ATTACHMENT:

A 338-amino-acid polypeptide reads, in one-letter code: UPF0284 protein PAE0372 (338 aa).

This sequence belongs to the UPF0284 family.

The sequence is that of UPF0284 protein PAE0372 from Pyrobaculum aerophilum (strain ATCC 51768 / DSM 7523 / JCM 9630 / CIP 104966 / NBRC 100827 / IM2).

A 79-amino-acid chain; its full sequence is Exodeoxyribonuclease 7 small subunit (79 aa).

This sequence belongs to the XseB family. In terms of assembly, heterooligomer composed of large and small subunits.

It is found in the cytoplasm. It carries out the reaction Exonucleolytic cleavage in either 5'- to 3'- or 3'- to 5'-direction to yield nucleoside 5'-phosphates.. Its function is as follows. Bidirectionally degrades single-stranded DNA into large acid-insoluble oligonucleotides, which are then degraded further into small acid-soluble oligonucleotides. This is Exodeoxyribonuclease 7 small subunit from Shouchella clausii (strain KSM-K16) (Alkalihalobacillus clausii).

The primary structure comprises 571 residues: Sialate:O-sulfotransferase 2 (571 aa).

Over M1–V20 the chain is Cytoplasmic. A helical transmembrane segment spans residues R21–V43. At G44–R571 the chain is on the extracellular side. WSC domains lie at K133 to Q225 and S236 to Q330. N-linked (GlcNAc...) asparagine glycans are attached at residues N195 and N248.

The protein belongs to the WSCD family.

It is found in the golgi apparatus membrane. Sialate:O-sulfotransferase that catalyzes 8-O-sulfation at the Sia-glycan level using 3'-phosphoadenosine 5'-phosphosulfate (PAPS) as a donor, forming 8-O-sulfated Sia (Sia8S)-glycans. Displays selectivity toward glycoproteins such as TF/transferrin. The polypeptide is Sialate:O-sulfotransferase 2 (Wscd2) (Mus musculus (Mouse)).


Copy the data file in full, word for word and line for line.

A 338-amino-acid polypeptide reads, in one-letter code: UPF0284 protein PAE0372 (338 aa).

This sequence belongs to the UPF0284 family.

The sequence is that of UPF0284 protein PAE0372 from Pyrobaculum aerophilum (strain ATCC 51768 / DSM 7523 / JCM 9630 / CIP 104966 / NBRC 100827 / IM2).

A 79-amino-acid chain; its full sequence is Exodeoxyribonuclease 7 small subunit (79 aa).

This sequence belongs to the XseB family. In terms of assembly, heterooligomer composed of large and small subunits.

It is found in the cytoplasm. It carries out the reaction Exonucleolytic cleavage in either 5'- to 3'- or 3'- to 5'-direction to yield nucleoside 5'-phosphates.. Its function is as follows. Bidirectionally degrades single-stranded DNA into large acid-insoluble oligonucleotides, which are then degraded further into small acid-soluble oligonucleotides. This is Exodeoxyribonuclease 7 small subunit from Shouchella clausii (strain KSM-K16) (Alkalihalobacillus clausii).

The primary structure comprises 571 residues: Sialate:O-sulfotransferase 2 (571 aa).

Over M1–V20 the chain is Cytoplasmic. A helical transmembrane segment spans residues R21–V43. At G44–R571 the chain is on the extracellular side. WSC domains lie at K133 to Q225 and S236 to Q330. N-linked (GlcNAc...) asparagine glycans are attached at residues N195 and N248.

The protein belongs to the WSCD family.

It is found in the golgi apparatus membrane. Sialate:O-sulfotransferase that catalyzes 8-O-sulfation at the Sia-glycan level using 3'-phosphoadenosine 5'-phosphosulfate (PAPS) as a donor, forming 8-O-sulfated Sia (Sia8S)-glycans. Displays selectivity toward glycoproteins such as TF/transferrin. The polypeptide is Sialate:O-sulfotransferase 2 (Wscd2) (Mus musculus (Mouse)).